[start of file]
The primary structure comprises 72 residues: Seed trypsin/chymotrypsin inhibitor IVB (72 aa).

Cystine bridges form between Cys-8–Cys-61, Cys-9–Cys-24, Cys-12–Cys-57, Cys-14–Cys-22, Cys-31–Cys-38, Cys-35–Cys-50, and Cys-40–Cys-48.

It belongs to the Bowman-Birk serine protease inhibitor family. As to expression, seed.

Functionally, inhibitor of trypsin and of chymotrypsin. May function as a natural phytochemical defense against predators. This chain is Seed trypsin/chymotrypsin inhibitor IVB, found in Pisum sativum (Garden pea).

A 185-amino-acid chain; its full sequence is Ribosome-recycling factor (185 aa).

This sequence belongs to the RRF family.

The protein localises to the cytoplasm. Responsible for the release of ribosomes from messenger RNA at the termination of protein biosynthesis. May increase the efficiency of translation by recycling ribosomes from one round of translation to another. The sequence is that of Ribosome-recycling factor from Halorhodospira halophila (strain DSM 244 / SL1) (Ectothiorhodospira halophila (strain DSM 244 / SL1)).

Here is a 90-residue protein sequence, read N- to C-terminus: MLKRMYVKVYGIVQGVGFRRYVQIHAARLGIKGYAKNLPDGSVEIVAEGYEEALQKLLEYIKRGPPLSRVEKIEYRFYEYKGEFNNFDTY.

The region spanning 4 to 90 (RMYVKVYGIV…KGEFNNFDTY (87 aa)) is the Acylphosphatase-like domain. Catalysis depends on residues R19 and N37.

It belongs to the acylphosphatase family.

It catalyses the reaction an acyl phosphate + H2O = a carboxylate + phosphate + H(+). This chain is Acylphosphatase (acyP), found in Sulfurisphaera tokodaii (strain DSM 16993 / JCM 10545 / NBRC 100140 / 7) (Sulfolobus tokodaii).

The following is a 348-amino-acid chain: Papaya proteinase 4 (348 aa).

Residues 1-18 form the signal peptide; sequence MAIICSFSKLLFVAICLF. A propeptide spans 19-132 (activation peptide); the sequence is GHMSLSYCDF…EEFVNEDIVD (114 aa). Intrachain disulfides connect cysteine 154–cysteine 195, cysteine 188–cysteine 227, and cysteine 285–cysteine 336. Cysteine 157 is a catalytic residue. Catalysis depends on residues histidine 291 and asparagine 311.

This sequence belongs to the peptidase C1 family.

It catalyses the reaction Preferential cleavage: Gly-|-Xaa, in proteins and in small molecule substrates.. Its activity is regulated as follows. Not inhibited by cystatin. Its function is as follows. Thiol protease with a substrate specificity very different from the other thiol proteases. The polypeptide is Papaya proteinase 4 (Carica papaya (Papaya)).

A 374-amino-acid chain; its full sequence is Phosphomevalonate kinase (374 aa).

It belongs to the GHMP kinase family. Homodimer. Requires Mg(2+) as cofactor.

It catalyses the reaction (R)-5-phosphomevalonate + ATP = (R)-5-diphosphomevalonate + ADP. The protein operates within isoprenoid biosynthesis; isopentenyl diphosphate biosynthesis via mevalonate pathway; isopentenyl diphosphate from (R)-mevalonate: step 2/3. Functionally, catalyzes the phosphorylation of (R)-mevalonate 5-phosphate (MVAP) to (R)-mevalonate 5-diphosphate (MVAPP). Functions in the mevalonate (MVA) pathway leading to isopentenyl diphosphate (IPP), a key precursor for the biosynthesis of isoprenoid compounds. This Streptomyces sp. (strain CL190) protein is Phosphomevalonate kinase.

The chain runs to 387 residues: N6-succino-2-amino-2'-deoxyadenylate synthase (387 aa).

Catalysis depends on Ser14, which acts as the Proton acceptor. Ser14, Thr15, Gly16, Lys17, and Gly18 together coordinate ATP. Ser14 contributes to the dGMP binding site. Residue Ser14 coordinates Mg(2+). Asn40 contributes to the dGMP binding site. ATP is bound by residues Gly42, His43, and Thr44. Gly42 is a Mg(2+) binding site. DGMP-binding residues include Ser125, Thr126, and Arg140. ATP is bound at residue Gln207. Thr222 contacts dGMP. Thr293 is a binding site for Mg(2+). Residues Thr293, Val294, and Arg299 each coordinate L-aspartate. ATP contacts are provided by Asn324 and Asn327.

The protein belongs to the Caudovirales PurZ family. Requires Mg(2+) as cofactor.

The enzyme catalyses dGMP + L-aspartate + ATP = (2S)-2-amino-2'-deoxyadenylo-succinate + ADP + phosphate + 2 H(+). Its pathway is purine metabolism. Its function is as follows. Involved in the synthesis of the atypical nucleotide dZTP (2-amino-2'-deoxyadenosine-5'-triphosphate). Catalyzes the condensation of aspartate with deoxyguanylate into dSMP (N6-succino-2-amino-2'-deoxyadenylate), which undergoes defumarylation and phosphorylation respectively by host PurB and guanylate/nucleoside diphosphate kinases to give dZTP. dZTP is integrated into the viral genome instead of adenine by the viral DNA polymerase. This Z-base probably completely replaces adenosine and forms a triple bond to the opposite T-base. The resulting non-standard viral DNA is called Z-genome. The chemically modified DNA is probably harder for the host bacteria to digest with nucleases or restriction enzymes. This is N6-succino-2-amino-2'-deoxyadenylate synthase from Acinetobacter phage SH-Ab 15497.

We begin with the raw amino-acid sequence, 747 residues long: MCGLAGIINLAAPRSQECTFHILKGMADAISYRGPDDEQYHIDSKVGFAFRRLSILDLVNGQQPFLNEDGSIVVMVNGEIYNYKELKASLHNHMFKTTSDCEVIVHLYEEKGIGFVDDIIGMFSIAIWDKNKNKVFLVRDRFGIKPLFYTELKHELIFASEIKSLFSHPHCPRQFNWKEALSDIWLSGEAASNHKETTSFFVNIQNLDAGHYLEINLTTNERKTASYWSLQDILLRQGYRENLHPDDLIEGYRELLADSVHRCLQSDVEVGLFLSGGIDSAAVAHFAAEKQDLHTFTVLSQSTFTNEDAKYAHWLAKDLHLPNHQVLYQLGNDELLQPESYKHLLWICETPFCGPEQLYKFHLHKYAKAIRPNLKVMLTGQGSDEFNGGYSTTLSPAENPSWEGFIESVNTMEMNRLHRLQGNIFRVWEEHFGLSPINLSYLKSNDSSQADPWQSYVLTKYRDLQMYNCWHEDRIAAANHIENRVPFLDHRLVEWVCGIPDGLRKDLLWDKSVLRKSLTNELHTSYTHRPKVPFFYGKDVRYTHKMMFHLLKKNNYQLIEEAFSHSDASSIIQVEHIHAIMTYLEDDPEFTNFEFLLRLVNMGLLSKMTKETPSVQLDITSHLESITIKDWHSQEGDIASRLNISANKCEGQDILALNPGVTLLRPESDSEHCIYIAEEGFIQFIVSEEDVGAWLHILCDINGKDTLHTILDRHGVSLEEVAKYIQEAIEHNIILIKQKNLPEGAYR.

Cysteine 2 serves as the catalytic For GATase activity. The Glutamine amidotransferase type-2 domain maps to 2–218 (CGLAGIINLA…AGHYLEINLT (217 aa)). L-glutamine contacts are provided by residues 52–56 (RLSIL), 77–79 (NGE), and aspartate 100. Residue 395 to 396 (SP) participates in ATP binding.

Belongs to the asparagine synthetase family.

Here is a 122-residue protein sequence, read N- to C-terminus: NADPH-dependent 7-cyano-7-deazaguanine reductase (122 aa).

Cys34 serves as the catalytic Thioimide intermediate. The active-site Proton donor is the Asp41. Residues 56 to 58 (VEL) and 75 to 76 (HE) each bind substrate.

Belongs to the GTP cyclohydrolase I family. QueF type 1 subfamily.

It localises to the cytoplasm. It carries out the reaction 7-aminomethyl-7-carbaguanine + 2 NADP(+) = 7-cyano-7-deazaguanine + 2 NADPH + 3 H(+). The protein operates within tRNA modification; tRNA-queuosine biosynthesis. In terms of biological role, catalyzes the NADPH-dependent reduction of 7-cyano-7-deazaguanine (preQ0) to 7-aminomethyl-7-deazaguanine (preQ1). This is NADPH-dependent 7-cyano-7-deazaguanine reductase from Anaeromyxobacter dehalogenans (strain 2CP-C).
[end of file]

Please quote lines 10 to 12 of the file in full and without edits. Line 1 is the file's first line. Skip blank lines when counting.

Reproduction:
It belongs to the acylphosphatase family.

It catalyses the reaction an acyl phosphate + H2O = a carboxylate + phosphate + H(+). This chain is Acylphosphatase (acyP), found in Sulfurisphaera tokodaii (strain DSM 16993 / JCM 10545 / NBRC 100140 / 7) (Sulfolobus tokodaii).

The following is a 348-amino-acid chain: Papaya proteinase 4 (348 aa).